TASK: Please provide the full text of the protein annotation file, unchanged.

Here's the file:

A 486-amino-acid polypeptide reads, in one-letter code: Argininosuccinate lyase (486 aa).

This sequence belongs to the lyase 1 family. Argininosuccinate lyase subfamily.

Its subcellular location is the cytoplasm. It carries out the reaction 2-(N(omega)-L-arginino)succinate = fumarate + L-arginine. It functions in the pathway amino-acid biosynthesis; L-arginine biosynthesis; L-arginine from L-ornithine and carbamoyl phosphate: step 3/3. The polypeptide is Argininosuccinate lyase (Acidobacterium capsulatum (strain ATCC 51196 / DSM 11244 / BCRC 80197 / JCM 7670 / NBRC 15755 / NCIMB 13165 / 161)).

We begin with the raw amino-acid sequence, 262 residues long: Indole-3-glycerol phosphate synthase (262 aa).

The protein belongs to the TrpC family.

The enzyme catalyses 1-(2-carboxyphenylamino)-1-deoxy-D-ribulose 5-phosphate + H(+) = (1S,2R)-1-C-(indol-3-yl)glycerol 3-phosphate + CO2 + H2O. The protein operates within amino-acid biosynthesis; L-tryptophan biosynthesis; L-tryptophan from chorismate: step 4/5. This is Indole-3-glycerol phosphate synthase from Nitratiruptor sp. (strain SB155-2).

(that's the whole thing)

A 486-amino-acid polypeptide reads, in one-letter code: Argininosuccinate lyase (486 aa).

This sequence belongs to the lyase 1 family. Argininosuccinate lyase subfamily.

Its subcellular location is the cytoplasm. It carries out the reaction 2-(N(omega)-L-arginino)succinate = fumarate + L-arginine. It functions in the pathway amino-acid biosynthesis; L-arginine biosynthesis; L-arginine from L-ornithine and carbamoyl phosphate: step 3/3. The polypeptide is Argininosuccinate lyase (Acidobacterium capsulatum (strain ATCC 51196 / DSM 11244 / BCRC 80197 / JCM 7670 / NBRC 15755 / NCIMB 13165 / 161)).

We begin with the raw amino-acid sequence, 262 residues long: Indole-3-glycerol phosphate synthase (262 aa).

The protein belongs to the TrpC family.

The enzyme catalyses 1-(2-carboxyphenylamino)-1-deoxy-D-ribulose 5-phosphate + H(+) = (1S,2R)-1-C-(indol-3-yl)glycerol 3-phosphate + CO2 + H2O. The protein operates within amino-acid biosynthesis; L-tryptophan biosynthesis; L-tryptophan from chorismate: step 4/5. This is Indole-3-glycerol phosphate synthase from Nitratiruptor sp. (strain SB155-2).